Saurabh Srivastava, 30
Voice and gestural interfaces could make digital technologies available to the world’s poorest people.
More than 750 million people lack basic reading and writing skills. Saurabh Srivastava, a researcher at Xerox India, has been prolific in crafting technologies that could eventually make it easy for people with limited literacy to obtain information and use online services by simply speaking into phones or making gestures picked up by inexpensive cameras.
Building such interfaces is very hard because of the wide variation in cultural norms, not to mention languages and dialects. In some of his most recent work, in the rural Assam province, Srivastava investigated a system pregnant women might use to disclose medical problems to a Web interface that could refer them to free tests and services. The system used a $150 Microsoft Kinect camera to detect arm gestures, which in turn controlled displays of information.The display included animated representations of female health aides to guide the patients. Among the findings: the system should not require any gestural input that involves shoulder movements, since shoulders were often obscured by the women’s saris. And when indicating medical complaints (say, a headache), women didn’t understand why they should point to an on-screen picture of a head, but instead would point to their own head.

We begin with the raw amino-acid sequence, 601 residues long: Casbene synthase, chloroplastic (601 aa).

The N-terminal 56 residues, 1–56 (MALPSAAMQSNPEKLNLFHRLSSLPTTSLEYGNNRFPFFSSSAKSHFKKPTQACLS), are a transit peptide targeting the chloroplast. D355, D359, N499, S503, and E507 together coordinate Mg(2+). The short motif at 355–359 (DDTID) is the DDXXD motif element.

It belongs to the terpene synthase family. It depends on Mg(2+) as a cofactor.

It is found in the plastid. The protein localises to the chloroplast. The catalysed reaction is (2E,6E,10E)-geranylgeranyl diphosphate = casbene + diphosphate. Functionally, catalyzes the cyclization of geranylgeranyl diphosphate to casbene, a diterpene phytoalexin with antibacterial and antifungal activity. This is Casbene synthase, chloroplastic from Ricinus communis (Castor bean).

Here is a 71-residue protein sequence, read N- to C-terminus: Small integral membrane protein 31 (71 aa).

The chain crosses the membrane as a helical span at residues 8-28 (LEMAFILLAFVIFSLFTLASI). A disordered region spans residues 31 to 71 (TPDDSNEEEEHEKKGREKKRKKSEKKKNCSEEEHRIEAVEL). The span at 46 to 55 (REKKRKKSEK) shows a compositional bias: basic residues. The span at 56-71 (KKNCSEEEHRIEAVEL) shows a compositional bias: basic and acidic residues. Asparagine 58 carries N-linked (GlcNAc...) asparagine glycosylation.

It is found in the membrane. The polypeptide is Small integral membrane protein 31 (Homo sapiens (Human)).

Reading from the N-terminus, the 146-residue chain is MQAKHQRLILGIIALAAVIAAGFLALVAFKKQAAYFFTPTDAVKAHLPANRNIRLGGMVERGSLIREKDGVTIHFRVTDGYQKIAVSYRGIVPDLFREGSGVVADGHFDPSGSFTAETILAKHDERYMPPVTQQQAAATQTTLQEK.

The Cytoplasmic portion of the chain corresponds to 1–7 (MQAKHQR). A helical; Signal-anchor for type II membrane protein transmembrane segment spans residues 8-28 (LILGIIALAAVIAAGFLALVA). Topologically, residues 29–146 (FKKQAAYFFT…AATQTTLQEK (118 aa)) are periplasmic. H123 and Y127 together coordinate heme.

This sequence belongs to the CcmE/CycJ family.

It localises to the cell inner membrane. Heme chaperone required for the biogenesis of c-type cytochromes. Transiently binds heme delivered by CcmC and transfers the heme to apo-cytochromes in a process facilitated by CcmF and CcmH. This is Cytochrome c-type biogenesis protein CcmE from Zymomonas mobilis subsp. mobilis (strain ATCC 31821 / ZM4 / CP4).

Improving health services this way could make a dent in big problems—such as the fact that nearly 63,000 women in India die in childbirth every year.
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